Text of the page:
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What AlphaGo's victory means for the future of artificial intelligence




SEOUL, SOUTH KOREA - MARCH 10:  In this handout image provided by Google, South Korean professional Go player Lee Se-Dol (R) puts his first stone against Google's artificial intelligence program, AlphaGo, during the Google DeepMind Challenge Match on March 10, 2016 in Seoul, South Korea. Lee Se-dol is playing a five-match series against a computer program developed by a Google, AlphaGo.  (Photo by Google via Getty Images)
SEOUL, SOUTH KOREA - MARCH 10: In this handout image provided by Google, South Korean professional Go player Lee Se-Dol (R) puts his first stone against Google's artificial intelligence program, AlphaGo, during the Google DeepMind Challenge Match on March 10, 2016 in Seoul, South Korea. Lee Se-dol is playing a five-match series against a computer program developed by a Google, AlphaGo. (Photo by Google via Getty Images)
Handout/Getty Images

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The score now: computer, two, human Go master, zero.

An artificial intelligence system built by Google DeepMind has been going head-to-head with one of the world's greatest players of the Chinese board game Go.

With origins that extend back 2,500 years, Go is thought to be the most complex board game ever devised.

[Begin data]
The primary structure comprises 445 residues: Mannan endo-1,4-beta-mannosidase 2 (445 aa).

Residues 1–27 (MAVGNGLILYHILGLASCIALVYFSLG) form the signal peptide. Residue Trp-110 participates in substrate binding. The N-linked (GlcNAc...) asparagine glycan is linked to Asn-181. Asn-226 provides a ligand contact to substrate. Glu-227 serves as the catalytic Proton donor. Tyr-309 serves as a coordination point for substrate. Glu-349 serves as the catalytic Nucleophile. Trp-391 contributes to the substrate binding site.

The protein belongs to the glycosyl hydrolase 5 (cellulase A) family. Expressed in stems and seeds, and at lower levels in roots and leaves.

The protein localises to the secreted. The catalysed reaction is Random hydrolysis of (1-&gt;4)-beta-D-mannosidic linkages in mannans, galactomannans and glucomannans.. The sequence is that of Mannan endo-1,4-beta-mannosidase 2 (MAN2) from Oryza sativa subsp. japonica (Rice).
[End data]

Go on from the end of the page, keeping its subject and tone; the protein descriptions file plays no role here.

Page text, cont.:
Experts thought it wouldn't be possible for a computer to beat a skilled human at the game for another decade.

The second defeat is a part of the five-game match series in which AlphaGo and Sedol face off in Seoul, South Korea.

The first match clocked in at an impressive three hours and 33 minutes:

https://www.youtube.com/watch?v=vFr3K2DORc8

While the second match lasted four hours and 22 minutes.

https://www.youtube.com/watch?v=l-GsfyVCBu0

CNET's senior editor, Ashley Esqueda, joined the show to talk about why this is such a big deal and the future of artificial intelligence.

AlphaGo and Lee Sedol will be facing off again on Friday, March 11 at 7:30 pm PT. You can watch it live here.

Audio coming soon.



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